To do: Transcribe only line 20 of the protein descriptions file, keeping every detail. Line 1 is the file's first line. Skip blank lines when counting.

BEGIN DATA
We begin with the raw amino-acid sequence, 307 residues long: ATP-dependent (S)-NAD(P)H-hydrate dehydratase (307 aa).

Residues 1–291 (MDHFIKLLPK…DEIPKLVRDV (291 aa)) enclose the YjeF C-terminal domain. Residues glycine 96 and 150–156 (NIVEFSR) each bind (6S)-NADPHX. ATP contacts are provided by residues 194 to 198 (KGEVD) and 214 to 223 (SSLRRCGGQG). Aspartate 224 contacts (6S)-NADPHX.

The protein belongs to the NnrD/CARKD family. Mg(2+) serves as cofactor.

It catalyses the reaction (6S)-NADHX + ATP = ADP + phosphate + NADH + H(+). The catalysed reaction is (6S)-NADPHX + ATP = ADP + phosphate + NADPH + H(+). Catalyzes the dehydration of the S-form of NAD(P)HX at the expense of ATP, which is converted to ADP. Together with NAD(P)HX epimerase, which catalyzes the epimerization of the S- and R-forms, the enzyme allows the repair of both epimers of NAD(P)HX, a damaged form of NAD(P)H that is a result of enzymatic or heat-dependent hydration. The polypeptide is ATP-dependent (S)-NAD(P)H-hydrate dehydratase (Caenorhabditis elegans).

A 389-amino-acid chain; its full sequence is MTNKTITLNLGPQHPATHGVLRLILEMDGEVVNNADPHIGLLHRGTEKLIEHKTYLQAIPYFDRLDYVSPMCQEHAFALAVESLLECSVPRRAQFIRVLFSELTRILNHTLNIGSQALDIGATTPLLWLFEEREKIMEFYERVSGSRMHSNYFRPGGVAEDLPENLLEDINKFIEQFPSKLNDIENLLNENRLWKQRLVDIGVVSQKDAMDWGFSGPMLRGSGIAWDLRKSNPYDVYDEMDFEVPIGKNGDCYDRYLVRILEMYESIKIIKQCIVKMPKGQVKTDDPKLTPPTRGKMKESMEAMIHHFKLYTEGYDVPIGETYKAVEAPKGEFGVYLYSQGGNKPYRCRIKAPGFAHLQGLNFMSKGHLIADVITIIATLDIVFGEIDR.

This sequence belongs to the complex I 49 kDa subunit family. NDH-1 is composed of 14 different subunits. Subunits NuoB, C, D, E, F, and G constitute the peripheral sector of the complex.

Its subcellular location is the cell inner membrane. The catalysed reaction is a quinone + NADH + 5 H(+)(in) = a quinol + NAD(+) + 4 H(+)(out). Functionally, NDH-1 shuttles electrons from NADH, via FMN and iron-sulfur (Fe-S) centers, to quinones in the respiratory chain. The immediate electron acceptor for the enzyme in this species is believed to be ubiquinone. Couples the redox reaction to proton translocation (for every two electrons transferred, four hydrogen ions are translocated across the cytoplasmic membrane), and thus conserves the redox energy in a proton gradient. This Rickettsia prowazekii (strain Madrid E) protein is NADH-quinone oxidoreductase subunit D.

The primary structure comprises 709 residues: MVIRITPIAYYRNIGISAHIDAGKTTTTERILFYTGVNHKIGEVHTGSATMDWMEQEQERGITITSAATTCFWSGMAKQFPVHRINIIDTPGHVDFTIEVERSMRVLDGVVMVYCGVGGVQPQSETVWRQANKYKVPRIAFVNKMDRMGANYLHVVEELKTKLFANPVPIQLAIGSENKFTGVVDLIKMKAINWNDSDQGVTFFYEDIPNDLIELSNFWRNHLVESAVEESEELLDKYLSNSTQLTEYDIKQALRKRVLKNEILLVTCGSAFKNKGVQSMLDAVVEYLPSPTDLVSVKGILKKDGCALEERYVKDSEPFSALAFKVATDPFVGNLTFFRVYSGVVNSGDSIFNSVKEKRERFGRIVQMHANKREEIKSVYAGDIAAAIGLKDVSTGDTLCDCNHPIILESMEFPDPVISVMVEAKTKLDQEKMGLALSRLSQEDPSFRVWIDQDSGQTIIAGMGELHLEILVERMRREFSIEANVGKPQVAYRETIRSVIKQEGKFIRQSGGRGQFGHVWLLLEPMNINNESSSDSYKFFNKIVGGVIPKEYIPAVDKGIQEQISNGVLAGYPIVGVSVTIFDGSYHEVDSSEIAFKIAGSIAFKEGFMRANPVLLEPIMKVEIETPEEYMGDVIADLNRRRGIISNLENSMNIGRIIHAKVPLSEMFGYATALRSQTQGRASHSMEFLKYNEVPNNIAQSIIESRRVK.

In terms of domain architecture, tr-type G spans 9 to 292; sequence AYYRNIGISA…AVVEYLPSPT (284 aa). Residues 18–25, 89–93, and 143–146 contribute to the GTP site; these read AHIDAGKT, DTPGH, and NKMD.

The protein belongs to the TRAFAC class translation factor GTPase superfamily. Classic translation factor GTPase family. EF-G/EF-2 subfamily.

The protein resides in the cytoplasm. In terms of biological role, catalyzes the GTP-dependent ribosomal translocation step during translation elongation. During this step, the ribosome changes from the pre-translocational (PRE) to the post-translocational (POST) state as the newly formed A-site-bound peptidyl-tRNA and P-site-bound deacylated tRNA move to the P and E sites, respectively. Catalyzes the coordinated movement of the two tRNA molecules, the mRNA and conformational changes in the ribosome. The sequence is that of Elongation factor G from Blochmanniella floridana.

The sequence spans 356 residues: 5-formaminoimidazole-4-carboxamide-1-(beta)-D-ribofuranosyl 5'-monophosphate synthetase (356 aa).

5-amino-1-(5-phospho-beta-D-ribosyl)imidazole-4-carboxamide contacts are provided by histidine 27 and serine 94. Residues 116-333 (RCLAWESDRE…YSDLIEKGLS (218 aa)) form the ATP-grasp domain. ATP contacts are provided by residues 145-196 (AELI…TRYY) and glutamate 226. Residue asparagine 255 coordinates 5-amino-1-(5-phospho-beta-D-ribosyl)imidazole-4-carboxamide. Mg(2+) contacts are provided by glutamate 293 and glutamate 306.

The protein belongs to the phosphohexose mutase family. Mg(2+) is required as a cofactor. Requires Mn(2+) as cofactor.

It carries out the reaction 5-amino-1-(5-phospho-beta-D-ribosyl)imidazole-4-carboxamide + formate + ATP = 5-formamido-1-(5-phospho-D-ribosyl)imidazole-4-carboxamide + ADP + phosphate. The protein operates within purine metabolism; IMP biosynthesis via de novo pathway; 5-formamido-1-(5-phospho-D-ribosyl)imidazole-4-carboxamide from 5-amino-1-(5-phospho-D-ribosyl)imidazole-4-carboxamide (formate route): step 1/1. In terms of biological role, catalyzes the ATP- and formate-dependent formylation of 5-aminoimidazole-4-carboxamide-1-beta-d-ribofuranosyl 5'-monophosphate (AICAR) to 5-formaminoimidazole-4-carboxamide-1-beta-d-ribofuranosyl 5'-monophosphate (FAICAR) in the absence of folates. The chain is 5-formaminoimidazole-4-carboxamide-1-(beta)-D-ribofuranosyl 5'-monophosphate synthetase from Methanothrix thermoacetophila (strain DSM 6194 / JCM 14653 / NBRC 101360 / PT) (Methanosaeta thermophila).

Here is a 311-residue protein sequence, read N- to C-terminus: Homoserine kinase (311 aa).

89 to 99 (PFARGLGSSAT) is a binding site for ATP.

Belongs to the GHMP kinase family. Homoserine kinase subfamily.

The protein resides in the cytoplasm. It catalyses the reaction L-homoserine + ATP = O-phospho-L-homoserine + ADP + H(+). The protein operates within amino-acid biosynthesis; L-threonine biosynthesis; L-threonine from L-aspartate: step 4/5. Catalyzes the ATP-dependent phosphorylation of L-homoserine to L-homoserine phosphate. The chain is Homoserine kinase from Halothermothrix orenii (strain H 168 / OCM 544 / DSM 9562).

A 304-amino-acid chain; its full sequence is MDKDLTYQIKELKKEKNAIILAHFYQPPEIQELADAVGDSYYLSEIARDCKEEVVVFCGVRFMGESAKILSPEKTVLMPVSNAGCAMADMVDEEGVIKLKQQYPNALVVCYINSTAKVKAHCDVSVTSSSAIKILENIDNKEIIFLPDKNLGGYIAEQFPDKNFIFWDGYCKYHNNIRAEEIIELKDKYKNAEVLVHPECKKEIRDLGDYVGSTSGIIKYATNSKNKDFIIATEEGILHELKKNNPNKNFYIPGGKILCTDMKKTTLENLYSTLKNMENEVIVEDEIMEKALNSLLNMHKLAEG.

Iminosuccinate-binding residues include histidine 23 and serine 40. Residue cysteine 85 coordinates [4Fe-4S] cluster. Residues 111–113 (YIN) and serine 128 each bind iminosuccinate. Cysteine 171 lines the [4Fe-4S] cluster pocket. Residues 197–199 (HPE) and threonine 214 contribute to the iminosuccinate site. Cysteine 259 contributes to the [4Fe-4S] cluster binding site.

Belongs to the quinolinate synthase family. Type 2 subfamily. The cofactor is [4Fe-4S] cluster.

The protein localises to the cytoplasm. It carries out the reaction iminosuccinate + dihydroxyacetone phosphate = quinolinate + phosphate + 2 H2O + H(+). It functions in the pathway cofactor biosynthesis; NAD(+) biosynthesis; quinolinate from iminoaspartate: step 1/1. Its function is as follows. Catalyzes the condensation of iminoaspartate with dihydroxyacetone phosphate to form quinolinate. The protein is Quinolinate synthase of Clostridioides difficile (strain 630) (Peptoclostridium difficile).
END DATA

A 304-amino-acid chain; its full sequence is MDKDLTYQIKELKKEKNAIILAHFYQPPEIQELADAVGDSYYLSEIARDCKEEVVVFCGVRFMGESAKILSPEKTVLMPVSNAGCAMADMVDEEGVIKLKQQYPNALVVCYINSTAKVKAHCDVSVTSSSAIKILENIDNKEIIFLPDKNLGGYIAEQFPDKNFIFWDGYCKYHNNIRAEEIIELKDKYKNAEVLVHPECKKEIRDLGDYVGSTSGIIKYATNSKNKDFIIATEEGILHELKKNNPNKNFYIPGGKILCTDMKKTTLENLYSTLKNMENEVIVEDEIMEKALNSLLNMHKLAEG.